“The Hardy Boys and Nancy Drew Meet Dracula” was a double-episode of The Hardy Boys Nancy Drew Mysteries American TV series which aired for three seasons on the ABC network from January 1977 to January 1979.
The series starred Parker Stevenson and Shaun Cassidy as amateur sleuth brothers Frank and Joe Hardy, respectively, plus Pamela Sue Martin (later Janet Louise Johnson) as detective Nancy Drew. Many of the episodes, such as “The Mystery of the Haunted House“,”The Mystery of Witches’ Hollow“,”A Haunting We Will Go“,”The Mystery of the Hollywood Phantom“,”The House on Possessed Hill“, and “Voodoo Doll” featured mild horror themes.
The Hardy Boys and Nancy Drew were both successful book publishing franchises, owned by the Stratemeyer Syndicate, a publishing group which owned many popular children’s book lines.
The Hardy Boys/Nancy Drew Mysteries was unusual in that it often dealt with the characters individually, in an almost anthological style. That is, some episodes featured only the Hardy Boys and others only Nancy Drew. “The Hardy Boys and Nancy Drew Meet Dracula” marked the first time that the Hardy Boys and Nancy Drew met and worked together…
International investigator Fenton Hardy (Ed Gilbert) has gone missing whilst looking into art thefts and so his sons attempt to track him down, which leads them to Paris and then Munich. The Hardy boys hook up with a three piece rock band named The Circus, led by a chirpy English leader, who happens to be playing at a music festival in Castle Dracula hosted by a rock star named Allison Troy. Meanwhile, the boys encounter amateur sleuth Nancy Drew, who is also attempting to track down Hardy Senior.
All roads lead to Transylvania and soon local town dignitaries are being bitten by a vampire. Or so it seems…
It’s probably not worth shouting ‘spoiler’ once guest star Lorne Greene turns up playing a slightly dour and mysterious Romanian Inspector. He’s clearly the villain-to-be and aforementioned “rock star” Allison Troy is obviously a red herring. Indeed, the playful plot positively encourages this development.
Slightly arrogant Troy is amusingly played by diminutive composer/crooner Paul Williams (also in Brian De Palma’s 1974 movie Phantom of the Paradise), and is seen to be hosting a world-televised music fest to about twenty-five fans dressed as monsters such as Frankenstein’s creation and a werewolf! Alas, Bernie Taupin, lyricist for many of Elton John’s songs and one-time Alice Cooper collaborator, joins Williams’ on stage for some cringe-inducing soft rock that is only slightly eclipsed when Shaun Cassidy takes his star turn for insipid saccharine songs such as ‘Teen Dream’.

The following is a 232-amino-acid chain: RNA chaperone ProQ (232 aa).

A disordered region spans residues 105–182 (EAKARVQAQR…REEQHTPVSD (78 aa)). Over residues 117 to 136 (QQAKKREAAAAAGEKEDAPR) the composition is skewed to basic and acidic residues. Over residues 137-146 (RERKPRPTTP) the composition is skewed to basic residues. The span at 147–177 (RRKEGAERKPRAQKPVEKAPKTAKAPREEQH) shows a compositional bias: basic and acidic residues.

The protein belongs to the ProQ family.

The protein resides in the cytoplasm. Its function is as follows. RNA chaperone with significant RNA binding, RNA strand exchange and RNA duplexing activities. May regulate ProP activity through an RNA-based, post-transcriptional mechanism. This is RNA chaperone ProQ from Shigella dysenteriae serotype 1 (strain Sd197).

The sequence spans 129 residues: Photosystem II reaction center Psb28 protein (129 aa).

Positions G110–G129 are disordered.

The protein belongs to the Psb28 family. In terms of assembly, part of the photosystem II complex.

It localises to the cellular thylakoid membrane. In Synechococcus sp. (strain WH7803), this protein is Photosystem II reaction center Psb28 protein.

Alas, Bernie Taupin, lyricist for many of Elton John’s songs and one-time Alice Cooper collaborator, joins Williams’ on stage for some cringe-inducing soft rock that is only slightly eclipsed when Shaun Cassidy takes his star turn for insipid saccharine songs such as ‘Teen Dream’.
Soon, the Hardy Boys are creeping around Castle Dracula, being mildly troubled by the requisite bats and rats in the caverns, whilst an angry mob (“I say we burn the castle!”) are demanding justice for the mysterious near-deaths in the neighbourhood. All along, Nancy Drew is given less to do, but there is one great female empowerment moment when she floors a bewildered Frank Hardy with a swift move. Elsewhere, there’s some mild humour to be had with two former comedy Nazis mocked as downtrodden employees at a hotel in Munich.
It all ends with the inevitable revealing of Lorne Greene’s character as the baddie hankering for power, yet there’s at least a coy suggestion that something supernatural was indeed going on. This being a double-trouble TV-episode, the amateur sleuths’ antics are somewhat protracted but, like old episodes of Scooby-Doo, it’s all done with ’70s-style campy fun and amiable enough to pass nearly a couple of hours if you’re in a charitable mood and willing to endure the soft rock interludes.
Adrian J Smith, moviesandmania
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